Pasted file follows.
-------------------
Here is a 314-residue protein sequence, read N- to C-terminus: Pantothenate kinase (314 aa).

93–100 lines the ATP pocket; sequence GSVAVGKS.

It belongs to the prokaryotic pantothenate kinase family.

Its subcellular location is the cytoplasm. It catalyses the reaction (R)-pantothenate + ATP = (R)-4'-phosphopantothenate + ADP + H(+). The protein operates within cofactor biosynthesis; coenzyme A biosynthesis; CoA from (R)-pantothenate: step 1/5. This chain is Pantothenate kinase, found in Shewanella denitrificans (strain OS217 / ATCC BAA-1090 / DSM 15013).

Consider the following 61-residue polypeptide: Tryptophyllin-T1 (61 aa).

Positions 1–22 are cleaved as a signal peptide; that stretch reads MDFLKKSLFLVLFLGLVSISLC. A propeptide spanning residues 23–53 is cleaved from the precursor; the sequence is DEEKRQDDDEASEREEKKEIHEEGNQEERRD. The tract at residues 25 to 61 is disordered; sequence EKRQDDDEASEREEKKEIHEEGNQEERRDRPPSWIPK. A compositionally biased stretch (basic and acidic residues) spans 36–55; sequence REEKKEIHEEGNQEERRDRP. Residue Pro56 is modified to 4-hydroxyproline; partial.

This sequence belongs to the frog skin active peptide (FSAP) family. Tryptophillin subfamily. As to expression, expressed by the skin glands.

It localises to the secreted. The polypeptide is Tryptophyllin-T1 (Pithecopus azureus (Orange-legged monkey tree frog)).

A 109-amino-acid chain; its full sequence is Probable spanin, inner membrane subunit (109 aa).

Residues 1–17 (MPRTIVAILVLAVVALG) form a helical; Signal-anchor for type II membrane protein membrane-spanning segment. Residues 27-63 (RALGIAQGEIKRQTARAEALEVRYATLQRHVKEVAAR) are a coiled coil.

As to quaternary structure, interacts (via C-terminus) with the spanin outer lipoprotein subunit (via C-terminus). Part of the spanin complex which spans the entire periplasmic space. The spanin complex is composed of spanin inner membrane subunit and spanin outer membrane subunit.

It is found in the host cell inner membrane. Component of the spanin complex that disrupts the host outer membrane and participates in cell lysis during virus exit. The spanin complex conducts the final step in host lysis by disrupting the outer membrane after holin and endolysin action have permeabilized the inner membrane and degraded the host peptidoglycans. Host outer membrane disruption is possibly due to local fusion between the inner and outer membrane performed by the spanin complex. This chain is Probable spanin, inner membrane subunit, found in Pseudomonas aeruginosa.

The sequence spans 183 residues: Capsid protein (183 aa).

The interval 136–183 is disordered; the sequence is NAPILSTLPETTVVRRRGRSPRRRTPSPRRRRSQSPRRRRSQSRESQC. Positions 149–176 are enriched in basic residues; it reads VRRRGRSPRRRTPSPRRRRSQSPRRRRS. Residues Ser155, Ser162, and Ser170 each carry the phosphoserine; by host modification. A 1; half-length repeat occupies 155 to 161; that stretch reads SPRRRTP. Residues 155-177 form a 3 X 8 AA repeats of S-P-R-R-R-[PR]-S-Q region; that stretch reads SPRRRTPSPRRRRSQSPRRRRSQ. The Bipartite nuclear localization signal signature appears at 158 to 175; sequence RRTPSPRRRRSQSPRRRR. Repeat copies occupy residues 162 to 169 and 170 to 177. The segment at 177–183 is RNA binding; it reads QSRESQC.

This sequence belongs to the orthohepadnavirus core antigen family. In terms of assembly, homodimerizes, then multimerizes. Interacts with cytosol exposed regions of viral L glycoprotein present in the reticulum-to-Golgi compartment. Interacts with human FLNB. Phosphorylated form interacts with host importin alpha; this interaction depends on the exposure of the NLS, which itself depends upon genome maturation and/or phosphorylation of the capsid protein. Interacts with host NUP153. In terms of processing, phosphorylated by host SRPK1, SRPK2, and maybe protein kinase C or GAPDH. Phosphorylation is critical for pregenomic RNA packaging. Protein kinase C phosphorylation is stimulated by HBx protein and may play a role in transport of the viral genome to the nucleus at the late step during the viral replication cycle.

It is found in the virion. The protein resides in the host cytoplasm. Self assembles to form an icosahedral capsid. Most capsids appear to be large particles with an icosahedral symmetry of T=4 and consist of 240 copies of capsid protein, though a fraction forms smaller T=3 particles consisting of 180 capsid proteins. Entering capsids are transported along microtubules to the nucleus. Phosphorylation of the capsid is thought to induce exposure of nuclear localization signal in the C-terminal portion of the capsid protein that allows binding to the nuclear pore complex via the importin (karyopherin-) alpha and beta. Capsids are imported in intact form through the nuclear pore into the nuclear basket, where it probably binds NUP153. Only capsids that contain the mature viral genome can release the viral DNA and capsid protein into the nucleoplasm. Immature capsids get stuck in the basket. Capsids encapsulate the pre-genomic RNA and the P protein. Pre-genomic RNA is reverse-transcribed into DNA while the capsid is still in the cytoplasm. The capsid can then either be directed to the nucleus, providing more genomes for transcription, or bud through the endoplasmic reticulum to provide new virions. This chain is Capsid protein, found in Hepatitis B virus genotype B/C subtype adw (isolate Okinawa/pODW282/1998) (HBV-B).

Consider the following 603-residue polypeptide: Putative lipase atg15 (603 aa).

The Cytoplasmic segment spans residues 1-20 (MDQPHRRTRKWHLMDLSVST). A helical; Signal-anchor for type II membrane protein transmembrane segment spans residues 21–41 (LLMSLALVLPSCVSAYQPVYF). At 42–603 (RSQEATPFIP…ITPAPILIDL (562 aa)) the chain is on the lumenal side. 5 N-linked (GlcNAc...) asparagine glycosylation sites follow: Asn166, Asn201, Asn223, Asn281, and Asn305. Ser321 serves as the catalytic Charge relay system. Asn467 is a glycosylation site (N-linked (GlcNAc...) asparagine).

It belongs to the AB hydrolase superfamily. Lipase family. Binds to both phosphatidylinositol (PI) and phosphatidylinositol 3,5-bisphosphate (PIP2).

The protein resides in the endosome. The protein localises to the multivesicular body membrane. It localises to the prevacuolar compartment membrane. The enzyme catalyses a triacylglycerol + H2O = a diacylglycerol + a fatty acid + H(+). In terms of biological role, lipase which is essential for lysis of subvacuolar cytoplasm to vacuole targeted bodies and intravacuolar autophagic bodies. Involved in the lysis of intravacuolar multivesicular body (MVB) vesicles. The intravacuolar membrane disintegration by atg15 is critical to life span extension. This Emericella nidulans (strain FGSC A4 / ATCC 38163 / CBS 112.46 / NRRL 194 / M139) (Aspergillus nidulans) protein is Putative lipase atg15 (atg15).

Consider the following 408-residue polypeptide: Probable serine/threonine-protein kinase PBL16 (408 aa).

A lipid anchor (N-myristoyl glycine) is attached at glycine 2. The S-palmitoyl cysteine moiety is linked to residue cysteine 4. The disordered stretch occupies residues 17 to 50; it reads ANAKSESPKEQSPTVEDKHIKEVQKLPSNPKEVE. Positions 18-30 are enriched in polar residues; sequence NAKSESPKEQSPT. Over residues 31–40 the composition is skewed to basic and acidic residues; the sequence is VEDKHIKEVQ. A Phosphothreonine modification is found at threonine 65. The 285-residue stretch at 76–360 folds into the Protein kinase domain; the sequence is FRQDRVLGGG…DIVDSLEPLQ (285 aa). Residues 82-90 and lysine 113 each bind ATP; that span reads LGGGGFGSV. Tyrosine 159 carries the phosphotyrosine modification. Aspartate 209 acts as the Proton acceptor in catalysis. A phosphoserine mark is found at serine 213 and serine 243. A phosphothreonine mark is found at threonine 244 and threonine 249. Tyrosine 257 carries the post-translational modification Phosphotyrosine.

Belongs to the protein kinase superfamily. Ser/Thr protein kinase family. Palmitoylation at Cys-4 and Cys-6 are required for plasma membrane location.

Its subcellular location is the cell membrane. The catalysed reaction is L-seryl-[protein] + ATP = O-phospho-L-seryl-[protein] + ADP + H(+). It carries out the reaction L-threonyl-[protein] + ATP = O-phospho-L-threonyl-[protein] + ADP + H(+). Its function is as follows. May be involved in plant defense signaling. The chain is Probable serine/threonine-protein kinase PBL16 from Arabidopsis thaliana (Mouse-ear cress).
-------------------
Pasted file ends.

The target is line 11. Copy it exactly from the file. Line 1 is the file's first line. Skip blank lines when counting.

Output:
As to quaternary structure, interacts (via C-terminus) with the spanin outer lipoprotein subunit (via C-terminus). Part of the spanin complex which spans the entire periplasmic space. The spanin complex is composed of spanin inner membrane subunit and spanin outer membrane subunit.